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Scarred bridge wears more grey
over one of two streams which meet
at settlement’s foot, in half-light.
The creek out of the northeast has trout
in pools beyond tangerine sawdust spilt
from a resurrected mill; western
water feeds only blackberry and lawyer.
Like over-ripe apples, spaced clankings,
strokes on metal at the garage, shape
themselves round. Dilated, they drop
into no record, tumbled head
over turkey under the bridge.
Footbridge these days, gouged with happening
least remembered. Entrenched, grooves were
rails’ holdfast, which subsumed
a temperamental service not much expert
at timetables, humanly likely to stop
short of expectation. Uneconomic
as sympathy or error, the station was
condemned, culled. Single asset, old iron,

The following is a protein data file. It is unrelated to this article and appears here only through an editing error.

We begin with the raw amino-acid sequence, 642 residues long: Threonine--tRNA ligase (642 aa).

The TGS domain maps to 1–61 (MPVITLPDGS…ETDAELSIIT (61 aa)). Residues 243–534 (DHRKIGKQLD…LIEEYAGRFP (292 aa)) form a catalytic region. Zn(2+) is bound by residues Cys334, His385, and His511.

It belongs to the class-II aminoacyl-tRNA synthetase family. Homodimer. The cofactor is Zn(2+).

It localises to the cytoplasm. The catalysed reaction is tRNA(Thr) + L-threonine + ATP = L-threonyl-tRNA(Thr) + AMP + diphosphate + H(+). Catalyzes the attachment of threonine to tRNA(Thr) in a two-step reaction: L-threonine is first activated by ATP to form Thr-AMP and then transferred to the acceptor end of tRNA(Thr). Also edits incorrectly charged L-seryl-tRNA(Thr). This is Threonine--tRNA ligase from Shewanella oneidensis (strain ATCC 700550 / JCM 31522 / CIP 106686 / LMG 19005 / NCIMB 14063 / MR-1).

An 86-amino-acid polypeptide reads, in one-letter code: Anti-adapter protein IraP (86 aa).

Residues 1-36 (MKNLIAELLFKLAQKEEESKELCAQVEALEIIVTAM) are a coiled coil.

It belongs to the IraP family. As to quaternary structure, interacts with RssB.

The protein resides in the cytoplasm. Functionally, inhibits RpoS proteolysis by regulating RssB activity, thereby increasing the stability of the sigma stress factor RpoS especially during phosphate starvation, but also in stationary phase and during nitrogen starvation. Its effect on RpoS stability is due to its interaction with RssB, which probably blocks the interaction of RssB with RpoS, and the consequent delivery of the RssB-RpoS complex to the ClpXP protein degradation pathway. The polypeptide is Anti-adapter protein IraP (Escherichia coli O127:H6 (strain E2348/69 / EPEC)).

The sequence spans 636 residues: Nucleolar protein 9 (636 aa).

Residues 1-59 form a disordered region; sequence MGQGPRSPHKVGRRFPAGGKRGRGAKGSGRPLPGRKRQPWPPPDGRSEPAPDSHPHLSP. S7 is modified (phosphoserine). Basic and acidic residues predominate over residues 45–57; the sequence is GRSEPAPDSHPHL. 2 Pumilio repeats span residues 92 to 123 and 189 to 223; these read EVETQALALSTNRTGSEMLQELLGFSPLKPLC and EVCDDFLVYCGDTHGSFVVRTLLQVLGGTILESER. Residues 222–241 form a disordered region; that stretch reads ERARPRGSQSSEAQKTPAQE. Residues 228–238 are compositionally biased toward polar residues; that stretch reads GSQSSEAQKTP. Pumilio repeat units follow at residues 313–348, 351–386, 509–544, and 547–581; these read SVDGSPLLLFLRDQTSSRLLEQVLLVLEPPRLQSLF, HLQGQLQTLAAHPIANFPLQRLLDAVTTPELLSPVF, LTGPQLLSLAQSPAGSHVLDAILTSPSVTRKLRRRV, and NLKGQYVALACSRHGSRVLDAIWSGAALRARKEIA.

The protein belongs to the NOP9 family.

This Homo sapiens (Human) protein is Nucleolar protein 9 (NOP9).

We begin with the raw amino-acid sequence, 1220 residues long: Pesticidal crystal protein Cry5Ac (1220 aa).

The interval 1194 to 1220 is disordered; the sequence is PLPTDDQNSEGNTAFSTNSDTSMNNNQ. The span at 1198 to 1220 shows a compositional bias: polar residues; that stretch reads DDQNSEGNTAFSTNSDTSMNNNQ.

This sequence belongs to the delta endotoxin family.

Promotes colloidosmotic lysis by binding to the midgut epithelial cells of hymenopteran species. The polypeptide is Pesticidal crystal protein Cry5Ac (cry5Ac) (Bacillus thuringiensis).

lifted from the roadbed. Sleepers
awoke, streaking from pyre to pyre.
The goods shed peels sheets of burnt skin.
Summer tan pales from offices,
waiting room, ticket sales, and postal
section. Rats’, possum ords, disenchant
nostalgic interlopers.
Angled across the path to the turntable
pit, a car without wheels loiters,
open to winds’ backseat wooing.
Proudly here pre-war scarlet Studebaker
Diamond-T trucks backed and filled.
On Saturday nights the train got in
about the time pictures ended
at the Hall. Every
Fred Astaire and Ginger Rogers
I saw, waiting with Chuck afterwards
in case anyone wanted a lift
up to the Forest; who took off downstream,
down the valley, obsolete as
a war, spendthrift, prematurely drifted.
The line never went further.
                                                                         11. 3. 71
Editor's note
Dried Out Station : first published in The Seal in the Dolphin Pool ; setting is probably Donnelly’s Crossing, north of Dargaville and close to southern border of Waipoua Kauri Forest; end of a railway line in KS’ childhood; Fred Astaire and Ginger Rogers : famous Hollywood stars and dancing partners
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